In November 2012, the Food Security and Nutrition Analysis Unit (FSNAU) conducted a baseline assessment in the Kakaar-Dharoor Pastoral livelihood zone. The purpose of the exercise was to measure the extent, depth, and the underlying causes of vulnerability to livelihoods and food insecurity in this livelihood zone.
This brochure presents the preliminary findings of an FAO study on the impact of natural hazards and disasters on the agriculture sector and sub–sectors in developing countries.
The core findings of the study are:
The agriculture sector – including crops, livestock, fisheries and forestry – absorbs approximately 22 percent of the economic impact caused by medium and large scale natural hazards and disasters in developing countries;
This report was commissioned by UNHCR’s Shelter and Settlements Section (SSS).
It combines the findings of two separate evaluations undertaken in Somalia in the latter half of 2014:
1) Shelter response
2) Shelter cluster coordination
Tens of Thousands at Risk in Capital
Kenya is a disaster-prone country in need of strengthened emergency preparedness and response capacities.
The number of food insecure people has increased from 1.3 million in the beginning of 2014, to now 1.5 million. This is due to the two successive poor rain seasons compounded by localised conflict and high food prices.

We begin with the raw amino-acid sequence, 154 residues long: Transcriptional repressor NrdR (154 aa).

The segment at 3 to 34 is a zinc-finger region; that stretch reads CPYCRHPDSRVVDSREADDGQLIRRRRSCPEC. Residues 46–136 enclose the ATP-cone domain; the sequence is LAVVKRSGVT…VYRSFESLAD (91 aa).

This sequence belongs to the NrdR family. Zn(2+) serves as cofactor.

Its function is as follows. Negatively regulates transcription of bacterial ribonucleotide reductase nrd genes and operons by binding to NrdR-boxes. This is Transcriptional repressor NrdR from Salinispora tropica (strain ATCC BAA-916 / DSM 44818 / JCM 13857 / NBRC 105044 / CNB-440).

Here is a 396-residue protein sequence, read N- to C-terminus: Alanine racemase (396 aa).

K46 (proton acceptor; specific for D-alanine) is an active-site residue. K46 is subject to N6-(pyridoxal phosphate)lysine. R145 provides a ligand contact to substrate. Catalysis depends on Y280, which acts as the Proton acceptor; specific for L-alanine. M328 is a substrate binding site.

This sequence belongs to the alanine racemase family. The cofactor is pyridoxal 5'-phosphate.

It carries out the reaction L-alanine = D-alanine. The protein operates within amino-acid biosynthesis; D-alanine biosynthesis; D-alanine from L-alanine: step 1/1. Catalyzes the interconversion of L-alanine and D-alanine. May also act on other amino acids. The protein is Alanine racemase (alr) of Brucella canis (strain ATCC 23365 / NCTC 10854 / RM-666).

Insecurity and the associated disruption of markets and income earning opportunities are likely to further worsen the food security and nutrition situation.
Agriculture bears major brunt of disaster impacts, new report says
FAO launches facility aimed at channeling technical expertise, financial resources towards resilience building
17 March 2015, Sendai, Japan - Nearly a quarter of damages wrought by natural disasters on the developing world are borne by the agricultural sector according to initial results from a new FAO study released here today at the UN World Conference for Disaster Risk Reduction.
RESULTS & ACHIEVEMENTS
• In 2011, a GFDRR team, in partnership with UNDP, the European Union, and USAID, completed the world’s first post-disaster needs assessment (PDNA) after a drought. The results mobilized $13 million of World Bank emergency funding and an additional $30 million of international funding for drought mitigation measures.
Despite slightly better rainfall at the end of 2014, seven years of drought have put Djibouti’s population under severe stress. Child survival in Djibouti remains at risk due to food insecurity, inadequate care practices, constrained basic social services and a proliferation of communicable diseases including malaria and measles. In December 2013, 17.8 per cent of children under-five suffered from wasting and 5.7 per cent were severely acutely malnourished – largely exceeding WHO emergency thresholds of 15 and 2 per cent respectively.
The Horn of Africa comprising Djibouti, Eritrea, Ethiopia, Kenya, Somalia, South Sudan, Sudan and Uganda covers approximately 5.2 million square kilometers with more than 65% of the land receiving less than 500mm of rainfall annually. This region is home to over 217 million people with diverse and rich culture, resources and opportunities which have enabled them to harness livelihoods over the years.